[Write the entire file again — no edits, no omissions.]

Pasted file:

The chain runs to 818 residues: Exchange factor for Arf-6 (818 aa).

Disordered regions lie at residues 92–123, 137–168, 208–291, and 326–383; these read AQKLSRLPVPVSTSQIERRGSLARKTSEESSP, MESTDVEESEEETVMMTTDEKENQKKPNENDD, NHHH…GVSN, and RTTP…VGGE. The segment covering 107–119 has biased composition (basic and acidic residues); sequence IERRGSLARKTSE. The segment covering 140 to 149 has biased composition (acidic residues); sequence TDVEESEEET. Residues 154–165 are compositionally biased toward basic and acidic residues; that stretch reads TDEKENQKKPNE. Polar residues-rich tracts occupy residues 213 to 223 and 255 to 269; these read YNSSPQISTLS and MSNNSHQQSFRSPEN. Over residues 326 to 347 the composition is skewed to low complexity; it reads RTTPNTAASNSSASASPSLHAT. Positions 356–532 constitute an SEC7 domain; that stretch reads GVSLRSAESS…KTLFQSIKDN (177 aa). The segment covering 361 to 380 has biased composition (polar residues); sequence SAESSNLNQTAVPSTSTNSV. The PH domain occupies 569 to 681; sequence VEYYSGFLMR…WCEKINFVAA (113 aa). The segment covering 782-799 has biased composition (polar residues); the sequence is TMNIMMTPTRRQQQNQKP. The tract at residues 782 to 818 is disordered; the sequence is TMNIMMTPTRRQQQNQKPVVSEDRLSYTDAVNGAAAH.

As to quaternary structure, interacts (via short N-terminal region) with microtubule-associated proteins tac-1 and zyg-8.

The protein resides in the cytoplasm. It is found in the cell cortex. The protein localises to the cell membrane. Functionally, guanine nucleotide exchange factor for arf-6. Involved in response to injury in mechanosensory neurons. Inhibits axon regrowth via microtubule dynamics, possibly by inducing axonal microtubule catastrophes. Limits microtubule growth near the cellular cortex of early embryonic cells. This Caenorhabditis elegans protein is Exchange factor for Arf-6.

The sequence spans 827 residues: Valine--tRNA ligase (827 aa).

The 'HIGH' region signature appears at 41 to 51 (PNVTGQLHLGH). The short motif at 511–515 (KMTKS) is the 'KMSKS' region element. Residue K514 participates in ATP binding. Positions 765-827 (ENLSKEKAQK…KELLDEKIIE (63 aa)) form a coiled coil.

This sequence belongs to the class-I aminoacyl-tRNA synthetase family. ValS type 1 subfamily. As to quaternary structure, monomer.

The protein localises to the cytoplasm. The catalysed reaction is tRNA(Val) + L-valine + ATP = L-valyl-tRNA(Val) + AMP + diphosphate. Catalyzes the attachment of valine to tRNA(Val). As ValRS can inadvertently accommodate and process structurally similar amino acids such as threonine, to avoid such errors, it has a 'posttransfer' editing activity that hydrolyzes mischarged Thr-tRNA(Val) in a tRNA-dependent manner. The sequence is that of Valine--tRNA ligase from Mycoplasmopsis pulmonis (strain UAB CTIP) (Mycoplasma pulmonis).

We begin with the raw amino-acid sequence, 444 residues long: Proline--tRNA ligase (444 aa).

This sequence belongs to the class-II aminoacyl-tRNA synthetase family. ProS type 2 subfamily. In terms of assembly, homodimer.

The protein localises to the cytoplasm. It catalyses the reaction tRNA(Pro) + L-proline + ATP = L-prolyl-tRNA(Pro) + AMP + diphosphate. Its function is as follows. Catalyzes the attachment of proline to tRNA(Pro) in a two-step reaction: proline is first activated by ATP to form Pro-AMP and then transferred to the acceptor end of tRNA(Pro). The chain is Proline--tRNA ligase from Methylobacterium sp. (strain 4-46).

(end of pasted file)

The chain runs to 818 residues: Exchange factor for Arf-6 (818 aa).

Disordered regions lie at residues 92–123, 137–168, 208–291, and 326–383; these read AQKLSRLPVPVSTSQIERRGSLARKTSEESSP, MESTDVEESEEETVMMTTDEKENQKKPNENDD, NHHH…GVSN, and RTTP…VGGE. The segment covering 107–119 has biased composition (basic and acidic residues); sequence IERRGSLARKTSE. The segment covering 140 to 149 has biased composition (acidic residues); sequence TDVEESEEET. Residues 154–165 are compositionally biased toward basic and acidic residues; that stretch reads TDEKENQKKPNE. Polar residues-rich tracts occupy residues 213 to 223 and 255 to 269; these read YNSSPQISTLS and MSNNSHQQSFRSPEN. Over residues 326 to 347 the composition is skewed to low complexity; it reads RTTPNTAASNSSASASPSLHAT. Positions 356–532 constitute an SEC7 domain; that stretch reads GVSLRSAESS…KTLFQSIKDN (177 aa). The segment covering 361 to 380 has biased composition (polar residues); sequence SAESSNLNQTAVPSTSTNSV. The PH domain occupies 569 to 681; sequence VEYYSGFLMR…WCEKINFVAA (113 aa). The segment covering 782-799 has biased composition (polar residues); the sequence is TMNIMMTPTRRQQQNQKP. The tract at residues 782 to 818 is disordered; the sequence is TMNIMMTPTRRQQQNQKPVVSEDRLSYTDAVNGAAAH.

As to quaternary structure, interacts (via short N-terminal region) with microtubule-associated proteins tac-1 and zyg-8.

The protein resides in the cytoplasm. It is found in the cell cortex. The protein localises to the cell membrane. Functionally, guanine nucleotide exchange factor for arf-6. Involved in response to injury in mechanosensory neurons. Inhibits axon regrowth via microtubule dynamics, possibly by inducing axonal microtubule catastrophes. Limits microtubule growth near the cellular cortex of early embryonic cells. This Caenorhabditis elegans protein is Exchange factor for Arf-6.

The sequence spans 827 residues: Valine--tRNA ligase (827 aa).

The 'HIGH' region signature appears at 41 to 51 (PNVTGQLHLGH). The short motif at 511–515 (KMTKS) is the 'KMSKS' region element. Residue K514 participates in ATP binding. Positions 765-827 (ENLSKEKAQK…KELLDEKIIE (63 aa)) form a coiled coil.

This sequence belongs to the class-I aminoacyl-tRNA synthetase family. ValS type 1 subfamily. As to quaternary structure, monomer.

The protein localises to the cytoplasm. The catalysed reaction is tRNA(Val) + L-valine + ATP = L-valyl-tRNA(Val) + AMP + diphosphate. Catalyzes the attachment of valine to tRNA(Val). As ValRS can inadvertently accommodate and process structurally similar amino acids such as threonine, to avoid such errors, it has a 'posttransfer' editing activity that hydrolyzes mischarged Thr-tRNA(Val) in a tRNA-dependent manner. The sequence is that of Valine--tRNA ligase from Mycoplasmopsis pulmonis (strain UAB CTIP) (Mycoplasma pulmonis).

We begin with the raw amino-acid sequence, 444 residues long: Proline--tRNA ligase (444 aa).

This sequence belongs to the class-II aminoacyl-tRNA synthetase family. ProS type 2 subfamily. In terms of assembly, homodimer.

The protein localises to the cytoplasm. It catalyses the reaction tRNA(Pro) + L-proline + ATP = L-prolyl-tRNA(Pro) + AMP + diphosphate. Its function is as follows. Catalyzes the attachment of proline to tRNA(Pro) in a two-step reaction: proline is first activated by ATP to form Pro-AMP and then transferred to the acceptor end of tRNA(Pro). The chain is Proline--tRNA ligase from Methylobacterium sp. (strain 4-46).